Genetic crop giants begin to feel the frost in Europe


Europe is not the US. As that truism began to reveal its full implications to biotechnology giants such as Monsanto in 1997, the global PR company, Burson-Marsteller, was commissioned to report on how best to overcome negative perceptions of genetic engineering in Europe.

The specialists in crisis management duly delivered to EuropaBio, the European biotechnology industries association. It identified where the industry was vulnerable. It chose to describe these as "the killing fields" - a crude and, in hindsight, unfortunate term given the style and success of anti-GM food groups' counter-campaigns.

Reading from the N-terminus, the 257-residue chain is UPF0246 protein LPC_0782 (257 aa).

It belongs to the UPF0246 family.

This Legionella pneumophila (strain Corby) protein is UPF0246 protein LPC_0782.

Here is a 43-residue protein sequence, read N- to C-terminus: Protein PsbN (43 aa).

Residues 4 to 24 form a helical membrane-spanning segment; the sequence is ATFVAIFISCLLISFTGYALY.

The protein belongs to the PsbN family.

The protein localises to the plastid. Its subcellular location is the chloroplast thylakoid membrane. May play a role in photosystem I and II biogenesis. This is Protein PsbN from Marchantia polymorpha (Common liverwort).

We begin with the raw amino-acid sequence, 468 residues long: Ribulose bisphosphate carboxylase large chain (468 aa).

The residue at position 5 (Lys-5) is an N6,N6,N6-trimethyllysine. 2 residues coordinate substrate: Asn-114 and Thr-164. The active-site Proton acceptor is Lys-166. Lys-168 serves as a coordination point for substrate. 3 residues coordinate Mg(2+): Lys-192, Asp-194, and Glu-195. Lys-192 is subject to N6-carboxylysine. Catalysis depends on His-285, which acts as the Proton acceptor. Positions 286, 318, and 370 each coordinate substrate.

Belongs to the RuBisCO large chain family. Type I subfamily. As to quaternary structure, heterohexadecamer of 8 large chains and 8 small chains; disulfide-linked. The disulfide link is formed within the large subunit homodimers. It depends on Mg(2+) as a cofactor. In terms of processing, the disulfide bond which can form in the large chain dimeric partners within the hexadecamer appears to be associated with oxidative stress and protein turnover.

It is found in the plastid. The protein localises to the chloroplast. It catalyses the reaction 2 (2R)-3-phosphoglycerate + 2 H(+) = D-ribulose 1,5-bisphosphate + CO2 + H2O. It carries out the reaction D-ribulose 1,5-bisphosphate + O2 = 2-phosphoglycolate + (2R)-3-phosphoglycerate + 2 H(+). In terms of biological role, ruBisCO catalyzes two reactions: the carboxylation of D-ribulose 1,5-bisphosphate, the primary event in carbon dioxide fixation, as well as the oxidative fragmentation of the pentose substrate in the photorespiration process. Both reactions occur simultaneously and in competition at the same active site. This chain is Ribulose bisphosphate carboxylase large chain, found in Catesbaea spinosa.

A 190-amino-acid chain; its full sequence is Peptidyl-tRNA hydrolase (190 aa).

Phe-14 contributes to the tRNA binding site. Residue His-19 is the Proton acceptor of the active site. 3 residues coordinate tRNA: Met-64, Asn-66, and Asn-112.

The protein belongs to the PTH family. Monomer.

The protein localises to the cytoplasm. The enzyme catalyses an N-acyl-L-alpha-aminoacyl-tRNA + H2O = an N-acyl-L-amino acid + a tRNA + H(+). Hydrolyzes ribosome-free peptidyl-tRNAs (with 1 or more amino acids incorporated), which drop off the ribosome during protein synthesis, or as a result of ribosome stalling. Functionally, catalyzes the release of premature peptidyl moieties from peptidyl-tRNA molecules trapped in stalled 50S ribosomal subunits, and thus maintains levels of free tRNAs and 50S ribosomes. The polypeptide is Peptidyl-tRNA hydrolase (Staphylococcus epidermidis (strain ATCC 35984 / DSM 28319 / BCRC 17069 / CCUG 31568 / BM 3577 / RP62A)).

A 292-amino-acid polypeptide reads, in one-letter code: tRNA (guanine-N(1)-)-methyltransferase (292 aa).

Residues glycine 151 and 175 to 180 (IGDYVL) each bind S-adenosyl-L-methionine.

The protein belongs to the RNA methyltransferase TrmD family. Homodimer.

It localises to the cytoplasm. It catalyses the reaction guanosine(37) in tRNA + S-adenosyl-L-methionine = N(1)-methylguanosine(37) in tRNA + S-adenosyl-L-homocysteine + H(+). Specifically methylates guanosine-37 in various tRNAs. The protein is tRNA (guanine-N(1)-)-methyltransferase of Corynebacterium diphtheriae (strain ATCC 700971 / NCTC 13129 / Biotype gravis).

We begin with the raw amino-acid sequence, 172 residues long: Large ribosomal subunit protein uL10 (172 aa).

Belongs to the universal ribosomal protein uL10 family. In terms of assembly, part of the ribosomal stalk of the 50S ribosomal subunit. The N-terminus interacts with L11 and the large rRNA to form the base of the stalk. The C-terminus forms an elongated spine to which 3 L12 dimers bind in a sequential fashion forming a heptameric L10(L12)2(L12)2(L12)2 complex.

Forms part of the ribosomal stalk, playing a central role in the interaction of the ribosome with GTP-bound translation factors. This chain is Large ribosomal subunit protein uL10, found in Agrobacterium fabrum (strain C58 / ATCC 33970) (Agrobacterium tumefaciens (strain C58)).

Its advice ran: "Stay off the killing fields: public issues of environmental and human health risk are communications killing fields for bioindustries in Europe . . . the industry cannot be expected to prevail in public opposition to adversarial voices on these issues. All the research evidence confirms that the perception of the profit motive fatally undermines industry's credibility on these questions."

Regulators and politicians, it said, should be left to defend the health and safety of GM foods. All very well, but 1998 was the year when bioindustry, notably Monsanto - the main pioneers of GM food - was not allowed to avoid those killing fields. Events whipped up in Britain, across the EU, and to a lesser extent in Ireland, meant the emergence of the exact same mould of passionate campaigner who linked arms on Greenham Common in defiance of nuclear warheads.